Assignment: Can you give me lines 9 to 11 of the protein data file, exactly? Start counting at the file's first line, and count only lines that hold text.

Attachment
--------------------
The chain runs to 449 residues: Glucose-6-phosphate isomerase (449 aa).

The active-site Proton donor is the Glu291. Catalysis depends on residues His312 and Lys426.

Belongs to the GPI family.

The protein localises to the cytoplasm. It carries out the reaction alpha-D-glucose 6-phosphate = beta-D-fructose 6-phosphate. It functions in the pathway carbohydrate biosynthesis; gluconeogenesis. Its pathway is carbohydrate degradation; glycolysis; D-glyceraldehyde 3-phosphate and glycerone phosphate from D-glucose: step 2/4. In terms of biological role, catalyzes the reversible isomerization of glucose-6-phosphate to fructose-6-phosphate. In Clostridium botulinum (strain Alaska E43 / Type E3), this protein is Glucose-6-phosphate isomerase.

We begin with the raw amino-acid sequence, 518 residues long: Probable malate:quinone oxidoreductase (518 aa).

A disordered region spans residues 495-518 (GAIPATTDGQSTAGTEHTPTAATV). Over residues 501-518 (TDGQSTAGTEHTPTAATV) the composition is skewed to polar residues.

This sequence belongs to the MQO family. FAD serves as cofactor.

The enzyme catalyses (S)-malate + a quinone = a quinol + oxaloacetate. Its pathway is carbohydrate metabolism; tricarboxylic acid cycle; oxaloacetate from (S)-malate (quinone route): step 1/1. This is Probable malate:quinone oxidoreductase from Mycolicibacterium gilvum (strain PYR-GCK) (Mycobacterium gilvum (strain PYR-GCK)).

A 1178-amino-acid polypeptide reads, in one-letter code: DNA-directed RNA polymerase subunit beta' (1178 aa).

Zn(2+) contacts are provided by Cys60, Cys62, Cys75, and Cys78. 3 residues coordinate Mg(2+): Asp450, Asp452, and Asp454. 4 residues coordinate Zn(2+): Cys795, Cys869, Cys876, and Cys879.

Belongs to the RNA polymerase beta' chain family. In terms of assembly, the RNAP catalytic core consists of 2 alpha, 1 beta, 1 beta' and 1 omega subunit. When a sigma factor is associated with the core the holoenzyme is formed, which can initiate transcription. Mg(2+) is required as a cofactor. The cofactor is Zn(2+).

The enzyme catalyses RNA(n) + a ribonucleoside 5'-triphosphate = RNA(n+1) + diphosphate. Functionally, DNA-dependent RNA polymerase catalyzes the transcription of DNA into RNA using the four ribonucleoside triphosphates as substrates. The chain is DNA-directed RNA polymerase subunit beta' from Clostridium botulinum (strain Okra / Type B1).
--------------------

A 1178-amino-acid polypeptide reads, in one-letter code: DNA-directed RNA polymerase subunit beta' (1178 aa).

Zn(2+) contacts are provided by Cys60, Cys62, Cys75, and Cys78. 3 residues coordinate Mg(2+): Asp450, Asp452, and Asp454. 4 residues coordinate Zn(2+): Cys795, Cys869, Cys876, and Cys879.

Belongs to the RNA polymerase beta' chain family. In terms of assembly, the RNAP catalytic core consists of 2 alpha, 1 beta, 1 beta' and 1 omega subunit. When a sigma factor is associated with the core the holoenzyme is formed, which can initiate transcription. Mg(2+) is required as a cofactor. The cofactor is Zn(2+).